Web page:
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Europe dominates first morning of Ryder Cup

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BLOOMFIELD TOWNSHIP, Mich. (AP) _ The United States sent out its Dream Team for the first match of the Ryder Cup, and it was all downhill from there.

Staring down Tiger Woods, Phil Mickelson and the rest of the Americans, Europe got off to the best start by either team since the U.S.-vs.-Europe format was adopted in 1979, winning three better-ball matches and tying the other Friday at Oakland Hills to take 3 1/2 of the first 4 points.

Colin Montgomerie and Padraig Harrington took care of Woods and Mickelson, the top two American players and paired together for the first time in the opening match.

Montgomerie got the Europeans rolling by knocking in a 10-foot birdie at the first hole, then finished off the match by tapping in an 18-inch par putt at No. 17 for a 2 and 1 victory.

``It was a super morning for Europe,'' said Monty, always at his best in the Ryder Cup. ``As a team, it was almost worth more than a point to beat Phil and Tiger.''

The rest of the European team was clearly inspired.

Darren Clarke and Miguel Angel Jimenez routed Davis Love III and Chad Campbell 5 and 4. Jim Furyk and David Toms were treated similarly, swept aside 5 and 3 by Sergio Garcia and Lee Westwood.

Europe had a chance for the first sweep of a session in 15 years until American Ryder Cup rookie Chris Riley sank a 6-foot putt on the final hole to salvage a tie with partner Stewart Cink against Paul McGinley and Luke Donald.

Amazingly, the Americans never led at any point of any of the four morning matches.

They went up for the first time all day in the afternoon, when Mickelson and Woods birdied the second hole of their alternate-shot match with Clarke and Westwood.

All it took was 6 1/2 hours.

``For Monty and Harrington to beat Tiger and Phil, that was awesome,'' European captain Bernhard Langer said. ``It was big, big point for us.''

The Europeans had a grand ol' time. Clarke and Jimenez puffed on cigars provided by the Spaniard. Garcia and Westwood helped each other read putts. Montgomerie and Harrington chatted all the way around the course.

The Americans? They looked shell-shocked.

``The European team had a great morning,'' Mickelson said. ``It's one match. We'll go back out ... and try to make up some ground.''

Four alternate-shot matches were set for the afternoon, and the Americans couldn't afford to get much further behind.

The last time a team swept a session was 1989, when Europe took all four better-ball matches the first day on the way to retaining the Cup at The Belfry. Thanks to Riley, the Americans didn't suffer another shutout _ much to the relief of captain Hal Sutton.

``It felt good to roll that last putt in,'' Riley said. ``Hal said, 'Thanks for not letting us get skunked.'''

The early play was true to form. Europe usually does its best work in the team phase, while the Americans always seem to be scrambling to make up ground on the final day, when 12 singles matches are held.

Europe has led after the first day at six of the last eight Ryder Cups, a trend that Sutton hoped to change by pairing up Woods and Mickelson.

It didn't work.

The top two American players strolled out of the clubhouse to huge cheers, but got off to an inglorious start. Woods drove his tee shot into a bunker, while Mickelson's pulled his under a tree. Both made it on to the sharply sloping green with their next shots, but Lefty struck a terrible putt that failed to clear a ridge, rolling back almost as far as he hit it in the first place.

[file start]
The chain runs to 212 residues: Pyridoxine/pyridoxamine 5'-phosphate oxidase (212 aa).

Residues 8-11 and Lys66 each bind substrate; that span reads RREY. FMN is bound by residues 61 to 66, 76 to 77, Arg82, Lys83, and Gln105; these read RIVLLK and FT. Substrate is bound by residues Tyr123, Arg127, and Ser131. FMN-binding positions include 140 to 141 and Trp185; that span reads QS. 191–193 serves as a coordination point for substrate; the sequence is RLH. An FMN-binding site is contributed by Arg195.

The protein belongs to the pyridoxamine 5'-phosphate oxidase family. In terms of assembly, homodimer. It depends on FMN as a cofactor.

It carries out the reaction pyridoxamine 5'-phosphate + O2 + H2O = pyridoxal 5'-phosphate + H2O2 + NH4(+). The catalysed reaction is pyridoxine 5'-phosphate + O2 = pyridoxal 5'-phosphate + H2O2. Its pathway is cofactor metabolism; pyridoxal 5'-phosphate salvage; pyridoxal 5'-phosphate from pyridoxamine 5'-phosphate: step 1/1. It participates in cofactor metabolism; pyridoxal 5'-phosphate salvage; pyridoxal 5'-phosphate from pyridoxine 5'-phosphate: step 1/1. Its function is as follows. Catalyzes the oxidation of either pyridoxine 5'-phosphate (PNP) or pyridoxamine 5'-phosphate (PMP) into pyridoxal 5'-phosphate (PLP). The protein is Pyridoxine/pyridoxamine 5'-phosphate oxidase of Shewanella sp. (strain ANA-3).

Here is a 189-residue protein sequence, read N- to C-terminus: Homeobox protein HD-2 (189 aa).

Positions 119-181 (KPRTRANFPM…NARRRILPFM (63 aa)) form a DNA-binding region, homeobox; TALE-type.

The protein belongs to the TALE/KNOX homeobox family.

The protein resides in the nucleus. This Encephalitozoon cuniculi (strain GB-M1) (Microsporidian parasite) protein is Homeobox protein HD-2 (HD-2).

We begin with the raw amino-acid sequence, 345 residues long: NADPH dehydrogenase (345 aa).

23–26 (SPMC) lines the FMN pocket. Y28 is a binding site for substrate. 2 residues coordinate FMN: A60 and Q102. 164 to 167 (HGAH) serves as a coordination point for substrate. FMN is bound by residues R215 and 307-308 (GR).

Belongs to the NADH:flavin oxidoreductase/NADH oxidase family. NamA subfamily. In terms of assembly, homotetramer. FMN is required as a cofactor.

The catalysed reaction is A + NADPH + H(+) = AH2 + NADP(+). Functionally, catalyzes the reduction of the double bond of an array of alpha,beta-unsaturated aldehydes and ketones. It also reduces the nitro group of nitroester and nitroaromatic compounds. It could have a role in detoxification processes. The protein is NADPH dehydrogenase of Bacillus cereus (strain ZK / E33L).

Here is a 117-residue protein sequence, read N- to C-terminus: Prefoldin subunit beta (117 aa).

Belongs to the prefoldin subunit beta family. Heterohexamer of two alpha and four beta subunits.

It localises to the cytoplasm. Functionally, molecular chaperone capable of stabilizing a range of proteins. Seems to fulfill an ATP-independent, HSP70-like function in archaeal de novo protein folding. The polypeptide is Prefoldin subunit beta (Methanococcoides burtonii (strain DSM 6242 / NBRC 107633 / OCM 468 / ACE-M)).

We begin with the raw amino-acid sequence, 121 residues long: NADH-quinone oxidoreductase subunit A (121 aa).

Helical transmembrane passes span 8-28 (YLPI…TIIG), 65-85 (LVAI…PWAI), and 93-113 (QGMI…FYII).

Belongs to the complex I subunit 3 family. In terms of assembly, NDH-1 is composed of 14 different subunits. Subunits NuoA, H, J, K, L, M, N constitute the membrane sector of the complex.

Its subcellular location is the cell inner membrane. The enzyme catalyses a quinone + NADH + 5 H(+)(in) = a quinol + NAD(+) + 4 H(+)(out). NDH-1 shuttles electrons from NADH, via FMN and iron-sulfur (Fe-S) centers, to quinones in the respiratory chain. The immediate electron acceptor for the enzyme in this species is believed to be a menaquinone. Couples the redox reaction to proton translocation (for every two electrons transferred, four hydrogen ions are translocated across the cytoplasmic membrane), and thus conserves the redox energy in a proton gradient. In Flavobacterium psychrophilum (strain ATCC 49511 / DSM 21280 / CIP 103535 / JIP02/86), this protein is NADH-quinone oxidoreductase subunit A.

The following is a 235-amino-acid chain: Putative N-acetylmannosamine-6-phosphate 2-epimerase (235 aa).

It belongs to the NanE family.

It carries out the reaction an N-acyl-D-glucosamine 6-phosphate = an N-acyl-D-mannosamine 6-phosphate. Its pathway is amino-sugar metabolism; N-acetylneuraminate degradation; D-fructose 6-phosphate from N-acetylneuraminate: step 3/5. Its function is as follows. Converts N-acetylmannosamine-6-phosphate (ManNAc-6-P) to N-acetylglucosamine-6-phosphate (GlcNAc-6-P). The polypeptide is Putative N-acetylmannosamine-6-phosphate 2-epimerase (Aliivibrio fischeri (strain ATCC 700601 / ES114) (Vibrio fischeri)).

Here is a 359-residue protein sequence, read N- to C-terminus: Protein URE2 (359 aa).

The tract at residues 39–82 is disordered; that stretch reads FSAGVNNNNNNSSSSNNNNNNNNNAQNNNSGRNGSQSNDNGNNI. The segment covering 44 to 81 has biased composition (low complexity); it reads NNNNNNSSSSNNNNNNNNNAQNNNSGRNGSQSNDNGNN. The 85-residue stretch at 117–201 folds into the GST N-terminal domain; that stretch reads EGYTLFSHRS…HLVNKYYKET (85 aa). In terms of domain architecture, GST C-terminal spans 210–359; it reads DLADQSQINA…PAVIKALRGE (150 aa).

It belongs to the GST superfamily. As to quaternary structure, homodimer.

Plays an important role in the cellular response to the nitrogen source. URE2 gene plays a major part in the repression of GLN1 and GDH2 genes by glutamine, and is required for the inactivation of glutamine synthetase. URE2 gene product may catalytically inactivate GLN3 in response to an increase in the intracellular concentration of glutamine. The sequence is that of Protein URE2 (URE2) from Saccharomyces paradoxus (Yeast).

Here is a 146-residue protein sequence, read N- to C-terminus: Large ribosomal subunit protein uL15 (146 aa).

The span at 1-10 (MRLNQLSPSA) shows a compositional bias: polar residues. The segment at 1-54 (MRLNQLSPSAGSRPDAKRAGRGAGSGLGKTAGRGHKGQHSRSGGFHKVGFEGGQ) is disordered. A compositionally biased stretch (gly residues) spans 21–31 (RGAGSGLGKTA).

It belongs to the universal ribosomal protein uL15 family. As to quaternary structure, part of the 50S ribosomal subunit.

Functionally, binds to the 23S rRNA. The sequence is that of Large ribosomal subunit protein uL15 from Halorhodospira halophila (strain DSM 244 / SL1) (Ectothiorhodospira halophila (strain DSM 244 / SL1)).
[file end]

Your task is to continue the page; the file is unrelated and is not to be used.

Both Woods and Mickelson picked up when Montgomerie sank his birdie putt, giving the Europeans a lead they never lost.

Monty, improving to 12-2-3 in his last 17 Ryder Cup matches, also made long birdie putts at the fourth and sixth. He threw up his palms in disbelief when the latter one _ a treacherous downhill roll _ dropped into the cup.

Harrington, the top-ranked European player, chipped in with a 25-footer for birdie at 8.

Woods and Mickelson made three birdies on the front side themselves, but played from behind the entire day.

This was the first time in seven team events _ four Ryder Cups, three Presidents Cups _ that an American captain put Woods and Mickelson together. Sutton decided to change that as soon as he was appointed to the post two years ago.

``This might be one of the greatest teams ever paired in U.S. history,'' the captain said Thursday.

It didn't look that way on the first morning, but Sutton decided to keep Woods and Mickelson together for the afternoon matches. Lefty already had warmed up for that possibility by practicing with Woods' brand of balls the previous day.

The other alternate shot matches: Jimenez and Thomas Levet vs. Americans Chris DiMarco and Jay Haas; Montgomerie and Harrington vs. Love and Fred Funk; and Garcia and Donald vs. Cink and Kenny Perry.

Sutton knew his decision to go for one point with his two best players could backfire. Five years ago at Brookline, Europe got a huge lift when Clarke and Westwood beat Woods and David Duval, the top two Americans at that time.

Clearly, the Mickelson-Woods pairing wasn't about camaraderie.

They have never been the best of friends. On the first tee, their sometimes-icy relationship was evident as Mickelson stood on one side, Woods on the other. The Europeans, meanwhile, were chatting away, and Monty even yucked it up with a fan wearing an Irish flag and hat.

The Europeans had fun the rest of the morning, too.

``It's a good start for us, but that's all it is,'' Montgomerie said. ``There's still four rounds of golf to play today.''
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